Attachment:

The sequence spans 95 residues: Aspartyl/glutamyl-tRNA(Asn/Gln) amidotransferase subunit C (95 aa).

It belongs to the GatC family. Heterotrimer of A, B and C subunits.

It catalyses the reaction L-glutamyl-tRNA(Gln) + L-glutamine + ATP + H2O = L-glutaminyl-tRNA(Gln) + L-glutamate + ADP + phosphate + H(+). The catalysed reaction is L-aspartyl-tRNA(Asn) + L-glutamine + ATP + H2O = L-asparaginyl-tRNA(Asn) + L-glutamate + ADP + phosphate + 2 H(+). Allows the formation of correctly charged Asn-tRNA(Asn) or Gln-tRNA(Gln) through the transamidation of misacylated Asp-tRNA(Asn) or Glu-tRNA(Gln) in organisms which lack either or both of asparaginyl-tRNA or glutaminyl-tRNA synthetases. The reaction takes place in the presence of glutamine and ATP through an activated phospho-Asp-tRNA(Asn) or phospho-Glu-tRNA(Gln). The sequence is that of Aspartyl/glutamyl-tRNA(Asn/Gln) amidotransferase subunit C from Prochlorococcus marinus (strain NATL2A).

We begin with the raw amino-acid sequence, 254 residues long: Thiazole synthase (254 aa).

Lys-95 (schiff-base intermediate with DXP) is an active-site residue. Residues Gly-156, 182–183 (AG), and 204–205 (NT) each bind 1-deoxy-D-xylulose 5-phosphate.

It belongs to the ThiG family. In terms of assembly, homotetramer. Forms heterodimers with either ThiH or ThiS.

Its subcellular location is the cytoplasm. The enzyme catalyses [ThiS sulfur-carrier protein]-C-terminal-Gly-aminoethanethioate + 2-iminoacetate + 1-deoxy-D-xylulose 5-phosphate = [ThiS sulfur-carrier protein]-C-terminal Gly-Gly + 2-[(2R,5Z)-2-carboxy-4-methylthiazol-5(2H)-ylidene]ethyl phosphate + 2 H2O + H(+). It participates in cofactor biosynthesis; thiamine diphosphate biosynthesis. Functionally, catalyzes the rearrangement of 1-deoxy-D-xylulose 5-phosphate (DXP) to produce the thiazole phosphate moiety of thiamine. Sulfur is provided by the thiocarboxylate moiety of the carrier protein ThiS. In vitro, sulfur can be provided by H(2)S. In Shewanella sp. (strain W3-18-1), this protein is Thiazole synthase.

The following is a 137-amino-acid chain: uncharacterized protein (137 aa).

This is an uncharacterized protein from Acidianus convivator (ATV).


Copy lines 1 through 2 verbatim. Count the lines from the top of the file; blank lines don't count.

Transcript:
The sequence spans 95 residues: Aspartyl/glutamyl-tRNA(Asn/Gln) amidotransferase subunit C (95 aa).

It belongs to the GatC family. Heterotrimer of A, B and C subunits.